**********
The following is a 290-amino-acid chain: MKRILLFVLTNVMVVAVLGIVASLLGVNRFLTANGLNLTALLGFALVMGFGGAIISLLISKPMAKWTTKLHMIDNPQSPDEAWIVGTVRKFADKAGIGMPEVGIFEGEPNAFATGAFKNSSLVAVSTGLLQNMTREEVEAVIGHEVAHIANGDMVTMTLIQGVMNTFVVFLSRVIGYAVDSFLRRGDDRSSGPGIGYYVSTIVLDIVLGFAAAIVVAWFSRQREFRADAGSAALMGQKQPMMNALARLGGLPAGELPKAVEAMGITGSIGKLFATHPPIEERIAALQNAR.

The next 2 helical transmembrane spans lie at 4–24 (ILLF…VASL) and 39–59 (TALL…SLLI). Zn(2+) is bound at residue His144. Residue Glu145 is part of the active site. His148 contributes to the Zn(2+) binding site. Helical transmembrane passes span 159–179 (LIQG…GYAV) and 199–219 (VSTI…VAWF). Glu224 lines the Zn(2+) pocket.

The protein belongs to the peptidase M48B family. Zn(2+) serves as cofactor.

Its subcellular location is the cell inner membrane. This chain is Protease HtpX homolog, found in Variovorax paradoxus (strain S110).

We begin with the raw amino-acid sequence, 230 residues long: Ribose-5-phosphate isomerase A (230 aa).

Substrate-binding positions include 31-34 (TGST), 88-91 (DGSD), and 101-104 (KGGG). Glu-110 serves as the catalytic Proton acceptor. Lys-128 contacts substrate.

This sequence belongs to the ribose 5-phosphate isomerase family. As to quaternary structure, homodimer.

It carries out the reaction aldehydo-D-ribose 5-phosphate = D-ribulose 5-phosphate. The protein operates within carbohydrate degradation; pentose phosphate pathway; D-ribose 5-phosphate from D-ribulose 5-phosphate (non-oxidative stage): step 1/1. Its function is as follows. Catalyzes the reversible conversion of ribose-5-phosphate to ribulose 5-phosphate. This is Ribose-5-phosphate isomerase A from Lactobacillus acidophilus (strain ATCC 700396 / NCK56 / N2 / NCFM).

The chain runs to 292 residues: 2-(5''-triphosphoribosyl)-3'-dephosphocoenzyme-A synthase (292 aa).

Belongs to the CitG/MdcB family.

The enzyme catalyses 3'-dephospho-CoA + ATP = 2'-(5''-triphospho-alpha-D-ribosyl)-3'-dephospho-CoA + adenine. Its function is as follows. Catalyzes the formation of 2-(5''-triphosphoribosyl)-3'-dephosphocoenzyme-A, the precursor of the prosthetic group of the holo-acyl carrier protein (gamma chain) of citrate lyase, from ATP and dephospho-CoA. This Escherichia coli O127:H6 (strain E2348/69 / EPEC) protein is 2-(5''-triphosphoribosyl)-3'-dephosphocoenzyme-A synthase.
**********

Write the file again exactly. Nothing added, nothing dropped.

The following is a 290-amino-acid chain: MKRILLFVLTNVMVVAVLGIVASLLGVNRFLTANGLNLTALLGFALVMGFGGAIISLLISKPMAKWTTKLHMIDNPQSPDEAWIVGTVRKFADKAGIGMPEVGIFEGEPNAFATGAFKNSSLVAVSTGLLQNMTREEVEAVIGHEVAHIANGDMVTMTLIQGVMNTFVVFLSRVIGYAVDSFLRRGDDRSSGPGIGYYVSTIVLDIVLGFAAAIVVAWFSRQREFRADAGSAALMGQKQPMMNALARLGGLPAGELPKAVEAMGITGSIGKLFATHPPIEERIAALQNAR.

The next 2 helical transmembrane spans lie at 4–24 (ILLF…VASL) and 39–59 (TALL…SLLI). Zn(2+) is bound at residue His144. Residue Glu145 is part of the active site. His148 contributes to the Zn(2+) binding site. Helical transmembrane passes span 159–179 (LIQG…GYAV) and 199–219 (VSTI…VAWF). Glu224 lines the Zn(2+) pocket.

The protein belongs to the peptidase M48B family. Zn(2+) serves as cofactor.

Its subcellular location is the cell inner membrane. This chain is Protease HtpX homolog, found in Variovorax paradoxus (strain S110).

We begin with the raw amino-acid sequence, 230 residues long: Ribose-5-phosphate isomerase A (230 aa).

Substrate-binding positions include 31-34 (TGST), 88-91 (DGSD), and 101-104 (KGGG). Glu-110 serves as the catalytic Proton acceptor. Lys-128 contacts substrate.

This sequence belongs to the ribose 5-phosphate isomerase family. As to quaternary structure, homodimer.

It carries out the reaction aldehydo-D-ribose 5-phosphate = D-ribulose 5-phosphate. The protein operates within carbohydrate degradation; pentose phosphate pathway; D-ribose 5-phosphate from D-ribulose 5-phosphate (non-oxidative stage): step 1/1. Its function is as follows. Catalyzes the reversible conversion of ribose-5-phosphate to ribulose 5-phosphate. This is Ribose-5-phosphate isomerase A from Lactobacillus acidophilus (strain ATCC 700396 / NCK56 / N2 / NCFM).

The chain runs to 292 residues: 2-(5''-triphosphoribosyl)-3'-dephosphocoenzyme-A synthase (292 aa).

Belongs to the CitG/MdcB family.

The enzyme catalyses 3'-dephospho-CoA + ATP = 2'-(5''-triphospho-alpha-D-ribosyl)-3'-dephospho-CoA + adenine. Its function is as follows. Catalyzes the formation of 2-(5''-triphosphoribosyl)-3'-dephosphocoenzyme-A, the precursor of the prosthetic group of the holo-acyl carrier protein (gamma chain) of citrate lyase, from ATP and dephospho-CoA. This Escherichia coli O127:H6 (strain E2348/69 / EPEC) protein is 2-(5''-triphosphoribosyl)-3'-dephosphocoenzyme-A synthase.